Sunday, October 18, 2009

Can You Trust Food Labels?

The GAO Cites FDA Ineffectiveness and Poor Oversight of Food Labeling

You cannot always trust what you see on a food label on a packaged processed food when it comes to the nutrition content. One government agency is starting to get things moving though. The GAO – Government Accountability Office released a report citing the FDA’s ineffective and poor oversight of food labeling for domestic and international products. According to the report the FDA has failed in its duties and has not conducted routine random sampling to test the accuracy of Nutrition Facts labels since 1990 and the agency only conducted very limited non-random nutrition samples of products whose labels were suspected of being labeled inaccurate. "These findings by the GAO seem to point to another example of how FDA mismanagement is failing consumers. As Congress moves toward reforming FDA's food safety responsibilities, this is another area that warrants close examination and potentially a major overhaul.” Says, Rosa DeLauro, chair of the House Appropriations Subcommittee in charge of the FDA budget. The Center for Science in The Public Interest (CSPI) regularly files formal complaints with the FDA urging it to stop misleading labeling claims, but the labeling violations have often continued unabated. Recent deceptive claims include:

* Capri Sun beverages were labeled as “All Natural” even though they were made with high-fructose corn syrup (when contacted by CSPI, the company said it was modifying the label). The FDA has failed to formally define the term.

* Gerber Graduates for Toddlers Fruit Juice Snacks depicted fruits on the label and suggested that the product is made from fruit. But the product’s predominant ingredients are corn syrup and sugar. CSPI, but not the FDA, is challenging the claim in federal court.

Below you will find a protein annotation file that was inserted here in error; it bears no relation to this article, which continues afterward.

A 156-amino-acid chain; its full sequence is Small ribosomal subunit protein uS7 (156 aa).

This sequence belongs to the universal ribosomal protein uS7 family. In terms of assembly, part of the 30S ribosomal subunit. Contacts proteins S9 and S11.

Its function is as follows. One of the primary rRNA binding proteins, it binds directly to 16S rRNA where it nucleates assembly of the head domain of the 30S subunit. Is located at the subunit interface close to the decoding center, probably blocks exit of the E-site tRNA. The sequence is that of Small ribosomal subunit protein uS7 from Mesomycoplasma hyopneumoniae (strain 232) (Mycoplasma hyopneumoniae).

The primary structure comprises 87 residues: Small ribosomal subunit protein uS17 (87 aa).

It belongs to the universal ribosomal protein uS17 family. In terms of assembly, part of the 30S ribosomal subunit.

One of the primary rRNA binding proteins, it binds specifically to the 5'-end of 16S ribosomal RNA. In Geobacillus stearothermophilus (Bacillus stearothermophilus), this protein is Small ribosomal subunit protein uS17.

* Kraft’s Crystal Light Immunity Berry Pomegranate drink falsely claimed that its vitamins A, C, and E will “help maintain a healthy immune system.” The FDA said it would consider placing the issue on its work plan for next year.

* Mars Cocoa Via Brand Heart Healthy Snacks claimed that it “Promotes a healthy heart”, and "reduces" bad cholesterol.” The chocolate candy contains significant amounts of saturated fat, which can raise bad cholesterol. The company has ignored an FDA warning to halt the claim, and the agency has failed to follow-up its demands in court.

* Nestle Crunch Ice Cream Bars have claimed “0g Trans Fat,” but contain 11 grams of saturated fat, which also raises cholesterol levels. The FDA failed to act on a CSPI complaint over the issue.

* Thomas’ Hearty Grains Double Fiber Honey Wheat Muffins label has boasted that the product is “made with whole grain,” but the predominant ingredient is white flour. The FDA issued a weak policy pronouncement on the issue, but has taken no enforcement action.

Another report released this month states that the FDA and USDA are not "kept in the loop" regarding imported foods further exacerbating an already dysfunctional food supply system that is increasingly reliant on food imports to sustain our food supply economy. So, the bottom line here is to be wary but eat smart.

Ref.
GAO Report On Food Labeling
CSPI Report on Accuracy and Truthfullness In Food Labeling

3 comments:

Brian, the old man said...

That's terrible! I have often wondered how this is regulated. Companies are in the business to make a profit and if they can make false claims and get away with it they will continue to do so. Thanks for the information. Excellent article as always. Have a good weekend.

Electronic Medical Records said...

I think we can trust the labels anymore...it is filled with marketing gimmics and sugar coated words really.

TC said...

It is best to be conscientious and informed when it comes to your health and the food you consume.